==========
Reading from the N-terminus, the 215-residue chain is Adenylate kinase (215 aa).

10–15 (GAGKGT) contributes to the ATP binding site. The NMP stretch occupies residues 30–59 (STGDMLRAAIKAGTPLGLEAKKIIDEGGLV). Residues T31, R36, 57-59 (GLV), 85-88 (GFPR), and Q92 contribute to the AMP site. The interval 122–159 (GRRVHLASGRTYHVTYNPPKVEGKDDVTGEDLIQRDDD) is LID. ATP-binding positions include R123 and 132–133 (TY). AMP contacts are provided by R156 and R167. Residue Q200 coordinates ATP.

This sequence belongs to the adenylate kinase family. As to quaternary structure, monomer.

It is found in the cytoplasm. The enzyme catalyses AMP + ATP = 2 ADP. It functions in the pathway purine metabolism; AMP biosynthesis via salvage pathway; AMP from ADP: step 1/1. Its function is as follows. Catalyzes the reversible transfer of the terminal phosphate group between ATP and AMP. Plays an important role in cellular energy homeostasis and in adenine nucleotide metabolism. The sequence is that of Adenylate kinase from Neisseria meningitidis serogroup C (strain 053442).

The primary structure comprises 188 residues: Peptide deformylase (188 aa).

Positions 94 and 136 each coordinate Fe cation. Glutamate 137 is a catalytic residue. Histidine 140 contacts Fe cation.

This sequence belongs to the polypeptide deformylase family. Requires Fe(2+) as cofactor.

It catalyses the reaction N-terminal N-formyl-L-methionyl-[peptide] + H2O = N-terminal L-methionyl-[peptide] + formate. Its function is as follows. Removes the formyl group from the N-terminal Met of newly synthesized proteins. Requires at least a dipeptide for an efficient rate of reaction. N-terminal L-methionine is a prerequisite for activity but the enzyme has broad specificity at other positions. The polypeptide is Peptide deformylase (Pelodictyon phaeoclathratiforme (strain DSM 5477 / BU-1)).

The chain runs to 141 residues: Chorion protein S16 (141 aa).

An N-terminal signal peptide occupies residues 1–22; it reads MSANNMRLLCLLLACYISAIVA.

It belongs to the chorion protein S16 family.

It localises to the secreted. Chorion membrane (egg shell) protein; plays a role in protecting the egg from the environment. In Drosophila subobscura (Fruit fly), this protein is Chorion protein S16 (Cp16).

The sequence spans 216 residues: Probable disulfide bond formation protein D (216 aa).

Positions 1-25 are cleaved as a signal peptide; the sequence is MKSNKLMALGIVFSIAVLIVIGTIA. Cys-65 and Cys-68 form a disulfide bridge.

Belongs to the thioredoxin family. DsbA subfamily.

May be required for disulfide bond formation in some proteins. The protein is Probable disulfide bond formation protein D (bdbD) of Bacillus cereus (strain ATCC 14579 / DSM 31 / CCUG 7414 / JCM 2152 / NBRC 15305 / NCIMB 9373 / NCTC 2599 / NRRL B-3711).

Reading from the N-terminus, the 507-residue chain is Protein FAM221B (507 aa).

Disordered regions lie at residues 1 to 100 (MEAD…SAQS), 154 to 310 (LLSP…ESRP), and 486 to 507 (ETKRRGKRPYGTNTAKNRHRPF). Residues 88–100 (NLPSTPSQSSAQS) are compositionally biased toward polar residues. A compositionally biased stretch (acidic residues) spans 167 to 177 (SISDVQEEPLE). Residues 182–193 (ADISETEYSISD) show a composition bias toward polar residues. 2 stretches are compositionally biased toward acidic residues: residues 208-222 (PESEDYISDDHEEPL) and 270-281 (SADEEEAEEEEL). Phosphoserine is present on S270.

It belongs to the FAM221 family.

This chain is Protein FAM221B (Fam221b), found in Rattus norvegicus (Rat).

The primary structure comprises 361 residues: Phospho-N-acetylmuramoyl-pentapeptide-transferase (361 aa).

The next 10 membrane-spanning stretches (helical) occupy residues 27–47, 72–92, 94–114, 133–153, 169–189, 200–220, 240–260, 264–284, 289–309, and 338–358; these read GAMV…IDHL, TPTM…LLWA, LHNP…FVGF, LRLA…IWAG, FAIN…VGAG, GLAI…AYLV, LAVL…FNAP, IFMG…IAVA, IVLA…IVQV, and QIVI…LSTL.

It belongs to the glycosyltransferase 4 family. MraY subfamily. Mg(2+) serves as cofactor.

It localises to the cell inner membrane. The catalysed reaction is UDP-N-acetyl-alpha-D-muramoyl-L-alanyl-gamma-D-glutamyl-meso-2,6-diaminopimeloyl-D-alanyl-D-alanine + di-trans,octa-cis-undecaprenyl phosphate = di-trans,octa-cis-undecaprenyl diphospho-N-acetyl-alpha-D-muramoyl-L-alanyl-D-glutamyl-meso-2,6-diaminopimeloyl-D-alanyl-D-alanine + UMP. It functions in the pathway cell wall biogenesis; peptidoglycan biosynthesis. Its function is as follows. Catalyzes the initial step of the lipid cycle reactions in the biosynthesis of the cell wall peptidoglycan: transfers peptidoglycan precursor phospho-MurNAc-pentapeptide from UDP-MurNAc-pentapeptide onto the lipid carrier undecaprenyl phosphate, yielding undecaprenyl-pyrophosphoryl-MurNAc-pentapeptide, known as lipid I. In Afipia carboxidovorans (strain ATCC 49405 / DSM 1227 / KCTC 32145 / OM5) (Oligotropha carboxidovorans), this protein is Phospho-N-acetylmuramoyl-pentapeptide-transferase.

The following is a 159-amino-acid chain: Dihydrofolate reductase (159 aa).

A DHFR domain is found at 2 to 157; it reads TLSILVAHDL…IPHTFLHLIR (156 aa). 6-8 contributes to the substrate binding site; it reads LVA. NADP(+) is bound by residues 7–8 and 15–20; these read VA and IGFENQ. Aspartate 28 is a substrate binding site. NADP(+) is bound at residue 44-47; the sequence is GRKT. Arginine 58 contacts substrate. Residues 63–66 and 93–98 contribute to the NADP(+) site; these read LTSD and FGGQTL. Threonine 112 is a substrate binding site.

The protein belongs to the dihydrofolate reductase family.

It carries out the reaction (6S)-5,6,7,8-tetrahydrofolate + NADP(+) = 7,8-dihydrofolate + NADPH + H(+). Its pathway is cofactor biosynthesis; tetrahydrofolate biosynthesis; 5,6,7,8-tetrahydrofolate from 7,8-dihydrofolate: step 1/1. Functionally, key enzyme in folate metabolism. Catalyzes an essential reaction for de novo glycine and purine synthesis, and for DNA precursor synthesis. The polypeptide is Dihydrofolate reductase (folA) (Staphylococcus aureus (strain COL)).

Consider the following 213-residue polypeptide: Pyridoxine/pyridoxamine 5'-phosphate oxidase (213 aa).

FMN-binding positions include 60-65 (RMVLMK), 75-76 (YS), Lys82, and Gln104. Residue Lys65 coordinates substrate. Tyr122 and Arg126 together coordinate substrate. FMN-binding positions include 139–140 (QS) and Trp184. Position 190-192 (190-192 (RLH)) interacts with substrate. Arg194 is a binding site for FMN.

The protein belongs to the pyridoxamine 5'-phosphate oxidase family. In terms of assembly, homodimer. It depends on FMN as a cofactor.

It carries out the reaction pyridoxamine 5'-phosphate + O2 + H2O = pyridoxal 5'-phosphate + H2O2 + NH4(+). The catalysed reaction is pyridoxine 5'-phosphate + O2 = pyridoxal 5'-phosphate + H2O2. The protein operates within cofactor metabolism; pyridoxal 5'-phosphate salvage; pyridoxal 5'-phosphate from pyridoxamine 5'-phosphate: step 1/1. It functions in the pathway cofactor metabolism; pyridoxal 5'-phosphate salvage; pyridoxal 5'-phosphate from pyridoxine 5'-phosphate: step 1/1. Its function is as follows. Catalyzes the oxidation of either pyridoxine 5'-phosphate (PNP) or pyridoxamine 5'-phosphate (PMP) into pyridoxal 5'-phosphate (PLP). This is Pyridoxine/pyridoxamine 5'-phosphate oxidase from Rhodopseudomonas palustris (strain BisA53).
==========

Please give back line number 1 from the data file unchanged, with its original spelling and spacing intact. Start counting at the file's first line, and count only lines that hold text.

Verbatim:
Reading from the N-terminus, the 215-residue chain is Adenylate kinase (215 aa).